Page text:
Electronic Thesis and Dissertation Repository

Degree

Doctor of Philosophy

Program

Women's Studies and Feminist Research

Supervisor

Dr. Helen A. Fielding

Abstract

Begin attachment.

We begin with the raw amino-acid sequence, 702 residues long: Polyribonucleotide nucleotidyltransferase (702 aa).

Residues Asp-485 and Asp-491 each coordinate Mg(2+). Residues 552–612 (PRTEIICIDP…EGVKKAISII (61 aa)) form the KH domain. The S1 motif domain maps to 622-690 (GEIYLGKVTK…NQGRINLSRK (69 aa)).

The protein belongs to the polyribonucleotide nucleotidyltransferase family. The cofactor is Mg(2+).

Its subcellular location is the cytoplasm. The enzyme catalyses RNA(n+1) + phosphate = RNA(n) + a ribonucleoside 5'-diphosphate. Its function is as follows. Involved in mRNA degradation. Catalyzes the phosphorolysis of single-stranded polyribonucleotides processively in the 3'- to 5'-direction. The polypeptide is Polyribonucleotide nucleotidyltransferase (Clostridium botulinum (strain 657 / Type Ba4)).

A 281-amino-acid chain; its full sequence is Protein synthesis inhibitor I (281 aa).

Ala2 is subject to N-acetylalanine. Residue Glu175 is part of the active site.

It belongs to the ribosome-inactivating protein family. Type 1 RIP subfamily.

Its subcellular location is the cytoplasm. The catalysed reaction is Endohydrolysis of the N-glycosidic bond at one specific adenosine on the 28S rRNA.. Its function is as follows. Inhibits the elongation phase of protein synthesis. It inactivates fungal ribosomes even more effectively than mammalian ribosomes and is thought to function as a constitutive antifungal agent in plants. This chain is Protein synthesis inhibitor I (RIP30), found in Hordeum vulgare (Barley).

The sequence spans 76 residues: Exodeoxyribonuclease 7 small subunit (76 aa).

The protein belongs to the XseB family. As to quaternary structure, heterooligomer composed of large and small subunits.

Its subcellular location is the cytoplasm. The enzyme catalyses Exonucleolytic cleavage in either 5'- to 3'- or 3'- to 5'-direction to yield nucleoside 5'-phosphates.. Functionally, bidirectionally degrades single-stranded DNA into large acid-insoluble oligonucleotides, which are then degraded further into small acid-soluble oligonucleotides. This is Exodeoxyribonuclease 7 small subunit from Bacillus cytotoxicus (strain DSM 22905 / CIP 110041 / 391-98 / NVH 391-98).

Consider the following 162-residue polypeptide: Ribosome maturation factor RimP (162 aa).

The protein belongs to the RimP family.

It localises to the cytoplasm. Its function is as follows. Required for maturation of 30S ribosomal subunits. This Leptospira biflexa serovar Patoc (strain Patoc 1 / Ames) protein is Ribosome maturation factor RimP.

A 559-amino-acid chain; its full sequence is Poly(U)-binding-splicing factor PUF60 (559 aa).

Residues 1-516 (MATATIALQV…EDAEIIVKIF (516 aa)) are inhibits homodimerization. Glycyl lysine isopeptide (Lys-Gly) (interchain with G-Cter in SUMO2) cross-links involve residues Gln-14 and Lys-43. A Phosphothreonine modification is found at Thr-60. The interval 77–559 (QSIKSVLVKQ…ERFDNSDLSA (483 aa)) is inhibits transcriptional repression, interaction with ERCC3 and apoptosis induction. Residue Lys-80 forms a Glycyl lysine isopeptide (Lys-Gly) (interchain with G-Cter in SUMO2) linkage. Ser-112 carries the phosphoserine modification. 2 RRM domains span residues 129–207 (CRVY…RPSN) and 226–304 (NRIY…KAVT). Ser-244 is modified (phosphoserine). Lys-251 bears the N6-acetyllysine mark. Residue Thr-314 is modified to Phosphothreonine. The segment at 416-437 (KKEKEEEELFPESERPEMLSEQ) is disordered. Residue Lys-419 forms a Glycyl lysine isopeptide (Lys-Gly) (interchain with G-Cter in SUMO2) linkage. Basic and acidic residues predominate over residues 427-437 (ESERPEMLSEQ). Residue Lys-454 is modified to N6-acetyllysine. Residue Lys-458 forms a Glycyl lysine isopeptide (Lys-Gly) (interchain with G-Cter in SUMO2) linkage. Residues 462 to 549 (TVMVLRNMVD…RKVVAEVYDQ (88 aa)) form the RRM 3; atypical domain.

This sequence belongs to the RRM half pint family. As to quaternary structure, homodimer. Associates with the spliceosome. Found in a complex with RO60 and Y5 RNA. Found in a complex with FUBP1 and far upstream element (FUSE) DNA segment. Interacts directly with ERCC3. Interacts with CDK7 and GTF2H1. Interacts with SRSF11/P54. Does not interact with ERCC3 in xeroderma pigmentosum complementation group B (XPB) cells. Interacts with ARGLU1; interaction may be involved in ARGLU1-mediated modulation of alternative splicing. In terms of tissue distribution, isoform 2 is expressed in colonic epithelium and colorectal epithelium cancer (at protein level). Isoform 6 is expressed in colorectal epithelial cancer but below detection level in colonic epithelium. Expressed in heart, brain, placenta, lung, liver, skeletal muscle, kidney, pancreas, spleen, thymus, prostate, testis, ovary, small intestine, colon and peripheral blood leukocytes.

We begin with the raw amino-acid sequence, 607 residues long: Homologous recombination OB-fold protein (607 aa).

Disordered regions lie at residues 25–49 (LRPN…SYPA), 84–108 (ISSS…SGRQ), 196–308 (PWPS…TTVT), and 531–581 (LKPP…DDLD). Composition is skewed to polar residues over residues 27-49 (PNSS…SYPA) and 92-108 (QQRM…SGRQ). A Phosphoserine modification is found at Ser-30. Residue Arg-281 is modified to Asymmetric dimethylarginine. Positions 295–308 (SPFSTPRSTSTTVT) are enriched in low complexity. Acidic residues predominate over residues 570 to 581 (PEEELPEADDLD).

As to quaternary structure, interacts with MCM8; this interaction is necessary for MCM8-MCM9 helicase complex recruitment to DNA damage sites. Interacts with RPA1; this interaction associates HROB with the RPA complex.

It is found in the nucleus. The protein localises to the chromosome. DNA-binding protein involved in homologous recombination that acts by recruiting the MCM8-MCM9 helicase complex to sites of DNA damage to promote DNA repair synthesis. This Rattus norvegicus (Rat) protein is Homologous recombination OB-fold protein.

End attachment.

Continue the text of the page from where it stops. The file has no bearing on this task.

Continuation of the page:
In this dissertation, I examine the conceptual underpinnings of a new management theory called authentic leadership to discover why so little attention has been paid to gender. In much of the scholarly literature on authentic leadership, I suggest there is a failure to interrogate the complexities surrounding the concept of authenticity, especially as it relates to the diversity of lived experience. Rather than encouraging a genuine approach to leadership, this theory's normative foundation is more likely to encourage social conformity. By contrast, I suggest that Hannah Arendt's insights into uniqueness provide a different lens from which to consider how lived experience influences the manner in which gender, authenticity and leadership intersect. As part of this inquiry, I conducted a phenomenological study. My guiding question was: how do senior women leaders describe their experiences of authenticity, or lack thereof, in the university workplace. These women's descriptive accounts reveal ethical tensions regarding personal principles and institutional priorities, and suggest that gender prejudice is embedded in organizational practices, as well as the cultural imagination. In exploring gender prejudice, I trace authenticity's modern underpinnings to the emergence of bourgeois selfhood. Historically, women's desire to lead was affected by notions of gender propriety. These societal restrictions still bear a trace on some women's sense of possibility, which serves to perpetuate gender inequities. Research findings also suggest that it is the self in relation that is fundamental to comprehending what it might mean to lead authentically. When we broaden our definition of what constitutes authentic leadership so as to account for the myriad ways in which we live and lead, we discover how people without positional authority can change their communities in profound ways. Thus, leadership is not dependent upon a person's organizational position, but rather on how their actions demonstrate how much they care for the world. This more expansive content, together with Arendt's insights, opens up new avenues of thinking about the interconnections among gender, authenticity and leadership.


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